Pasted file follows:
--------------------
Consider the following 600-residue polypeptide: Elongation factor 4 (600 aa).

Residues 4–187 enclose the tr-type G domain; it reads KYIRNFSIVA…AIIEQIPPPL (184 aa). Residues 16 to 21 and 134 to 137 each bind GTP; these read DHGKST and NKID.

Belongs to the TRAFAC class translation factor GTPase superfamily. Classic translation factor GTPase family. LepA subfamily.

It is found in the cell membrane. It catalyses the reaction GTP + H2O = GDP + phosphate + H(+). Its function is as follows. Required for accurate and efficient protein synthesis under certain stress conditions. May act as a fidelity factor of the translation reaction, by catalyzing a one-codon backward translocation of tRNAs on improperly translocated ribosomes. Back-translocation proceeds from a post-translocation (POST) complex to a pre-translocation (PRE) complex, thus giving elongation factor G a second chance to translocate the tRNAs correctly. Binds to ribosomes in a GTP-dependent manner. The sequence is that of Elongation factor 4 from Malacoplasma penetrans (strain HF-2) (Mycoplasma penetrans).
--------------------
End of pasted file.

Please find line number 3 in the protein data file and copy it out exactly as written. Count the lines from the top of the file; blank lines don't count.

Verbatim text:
Belongs to the TRAFAC class translation factor GTPase superfamily. Classic translation factor GTPase family. LepA subfamily.